Posted by: Saul Templeton | May 31, 2017 10:16:10 AM

Sticks and stones may break my bones but names will never hurt me.

Posted by: jacob findlay | May 31, 2017 11:15:37 AM

I find it amazing how little current students know about actual history, yet all the sudden become experts on the histroragraphy of Mr. Boalt through activism. Of course, without that push, they wouldn't even know to be offended to begin with.

There is no heroism or inclusiveness in destroying history to signal virtue and self righteousness. Moreover, it puts you into what historians call a iconoclast movement, known as destructive and sick fanatics that attempt to oplotierate the past in favor of a new utopia, one which is often in reality a dystopia.

Posted by: Bobby | May 31, 2017 11:22:26 AM

I don't understand the invective.

This is a bad idea and should be rejected. There.

Posted by: anon | May 31, 2017 1:09:59 PM

OT, but every major city, including the capital, in the great state of California would have to be renamed under a strict interpretation of the separation of church and state.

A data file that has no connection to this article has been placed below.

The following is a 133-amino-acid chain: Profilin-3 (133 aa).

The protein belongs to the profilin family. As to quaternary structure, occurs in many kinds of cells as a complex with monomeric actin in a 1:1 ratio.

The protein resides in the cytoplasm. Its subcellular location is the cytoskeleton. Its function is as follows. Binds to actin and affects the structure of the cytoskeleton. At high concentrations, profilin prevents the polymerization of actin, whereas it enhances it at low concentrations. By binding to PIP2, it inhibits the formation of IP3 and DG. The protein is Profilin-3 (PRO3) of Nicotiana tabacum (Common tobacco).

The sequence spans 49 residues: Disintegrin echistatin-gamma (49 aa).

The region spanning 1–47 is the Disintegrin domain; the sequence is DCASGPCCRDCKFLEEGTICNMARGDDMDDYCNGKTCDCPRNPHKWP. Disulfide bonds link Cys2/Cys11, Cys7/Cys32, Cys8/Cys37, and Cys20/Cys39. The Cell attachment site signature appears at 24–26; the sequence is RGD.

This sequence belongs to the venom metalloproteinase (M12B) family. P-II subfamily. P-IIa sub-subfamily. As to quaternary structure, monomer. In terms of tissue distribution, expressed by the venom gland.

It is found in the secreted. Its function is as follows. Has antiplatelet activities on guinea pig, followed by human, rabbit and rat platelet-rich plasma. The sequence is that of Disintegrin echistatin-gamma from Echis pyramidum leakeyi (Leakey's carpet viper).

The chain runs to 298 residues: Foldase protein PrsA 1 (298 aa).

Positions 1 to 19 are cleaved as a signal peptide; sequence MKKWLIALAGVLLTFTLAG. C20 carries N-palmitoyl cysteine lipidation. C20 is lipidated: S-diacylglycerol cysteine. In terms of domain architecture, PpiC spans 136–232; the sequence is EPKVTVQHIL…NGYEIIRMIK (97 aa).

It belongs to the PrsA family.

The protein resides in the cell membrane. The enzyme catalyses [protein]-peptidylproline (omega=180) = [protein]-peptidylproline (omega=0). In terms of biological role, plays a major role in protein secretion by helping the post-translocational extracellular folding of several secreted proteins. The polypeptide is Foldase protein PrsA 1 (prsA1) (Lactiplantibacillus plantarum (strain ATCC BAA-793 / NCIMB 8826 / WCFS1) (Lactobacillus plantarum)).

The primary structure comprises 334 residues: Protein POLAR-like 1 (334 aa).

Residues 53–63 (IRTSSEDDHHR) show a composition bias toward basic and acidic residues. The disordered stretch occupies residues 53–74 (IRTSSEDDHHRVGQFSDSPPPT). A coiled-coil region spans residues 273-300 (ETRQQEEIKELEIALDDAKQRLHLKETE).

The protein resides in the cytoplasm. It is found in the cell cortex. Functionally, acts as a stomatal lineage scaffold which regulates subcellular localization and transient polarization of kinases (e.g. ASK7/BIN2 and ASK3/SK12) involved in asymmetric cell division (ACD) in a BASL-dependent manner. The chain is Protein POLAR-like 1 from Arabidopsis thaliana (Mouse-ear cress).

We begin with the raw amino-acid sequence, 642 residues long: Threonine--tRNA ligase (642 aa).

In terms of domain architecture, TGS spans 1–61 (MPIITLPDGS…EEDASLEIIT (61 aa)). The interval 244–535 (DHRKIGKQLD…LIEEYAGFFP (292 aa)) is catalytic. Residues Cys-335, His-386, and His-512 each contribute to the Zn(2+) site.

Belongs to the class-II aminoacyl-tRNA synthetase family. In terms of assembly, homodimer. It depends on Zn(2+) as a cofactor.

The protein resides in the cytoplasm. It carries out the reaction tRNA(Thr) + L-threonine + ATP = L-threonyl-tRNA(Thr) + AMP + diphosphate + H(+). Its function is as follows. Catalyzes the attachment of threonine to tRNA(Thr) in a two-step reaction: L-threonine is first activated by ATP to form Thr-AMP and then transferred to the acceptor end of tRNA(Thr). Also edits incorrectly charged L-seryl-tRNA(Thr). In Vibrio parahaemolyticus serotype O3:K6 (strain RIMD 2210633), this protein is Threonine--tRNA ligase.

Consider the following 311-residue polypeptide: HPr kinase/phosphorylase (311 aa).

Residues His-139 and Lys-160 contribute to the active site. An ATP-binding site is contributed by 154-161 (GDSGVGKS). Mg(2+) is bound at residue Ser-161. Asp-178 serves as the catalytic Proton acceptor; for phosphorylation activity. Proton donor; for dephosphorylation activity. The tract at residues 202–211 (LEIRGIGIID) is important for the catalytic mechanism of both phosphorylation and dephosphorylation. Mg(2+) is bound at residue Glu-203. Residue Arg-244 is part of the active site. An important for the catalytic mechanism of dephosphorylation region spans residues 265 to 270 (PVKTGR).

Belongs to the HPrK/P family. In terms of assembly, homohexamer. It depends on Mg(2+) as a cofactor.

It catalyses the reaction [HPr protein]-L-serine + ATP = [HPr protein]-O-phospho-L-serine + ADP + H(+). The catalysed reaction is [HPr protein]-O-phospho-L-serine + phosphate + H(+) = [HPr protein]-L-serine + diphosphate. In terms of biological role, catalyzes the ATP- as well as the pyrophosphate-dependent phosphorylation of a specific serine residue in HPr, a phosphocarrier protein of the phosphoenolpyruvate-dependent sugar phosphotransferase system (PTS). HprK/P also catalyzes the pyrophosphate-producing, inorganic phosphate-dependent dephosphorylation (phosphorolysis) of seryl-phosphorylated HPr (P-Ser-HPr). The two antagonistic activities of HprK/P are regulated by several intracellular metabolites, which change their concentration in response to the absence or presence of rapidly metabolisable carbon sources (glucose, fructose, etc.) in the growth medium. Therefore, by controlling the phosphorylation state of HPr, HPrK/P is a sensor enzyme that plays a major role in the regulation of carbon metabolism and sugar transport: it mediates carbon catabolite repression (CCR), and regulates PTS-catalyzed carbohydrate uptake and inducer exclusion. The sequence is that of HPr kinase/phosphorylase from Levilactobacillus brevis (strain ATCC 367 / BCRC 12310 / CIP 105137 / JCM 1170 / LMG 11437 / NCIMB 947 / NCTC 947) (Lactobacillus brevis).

I've lived here all my life, but the moronic descent into unseriousness on the left only started in the late 1990s...

Posted by: MM | May 31, 2017 6:54:37 PM

Saul, first, a symbolic change is not necessarily "small." IS the risk really small? Read the disdain in the comments above and think of the reputational damage that is being self-inflicted here. And what is the reward? A little more self-congratulations by leftists and radicals? You assume this is the "right thing," but it in no way appears to be in a great many eyes. Try bucking the liberal urge to eradicate history to soothe unsoothable feelings, if you want leadership.

Posted by: ruralcounsel | Jun 1, 2017 4:06:09 AM

Mikee nailed it.

Posted by: Mike Petrik | Jun 6, 2017 10:50:11 AM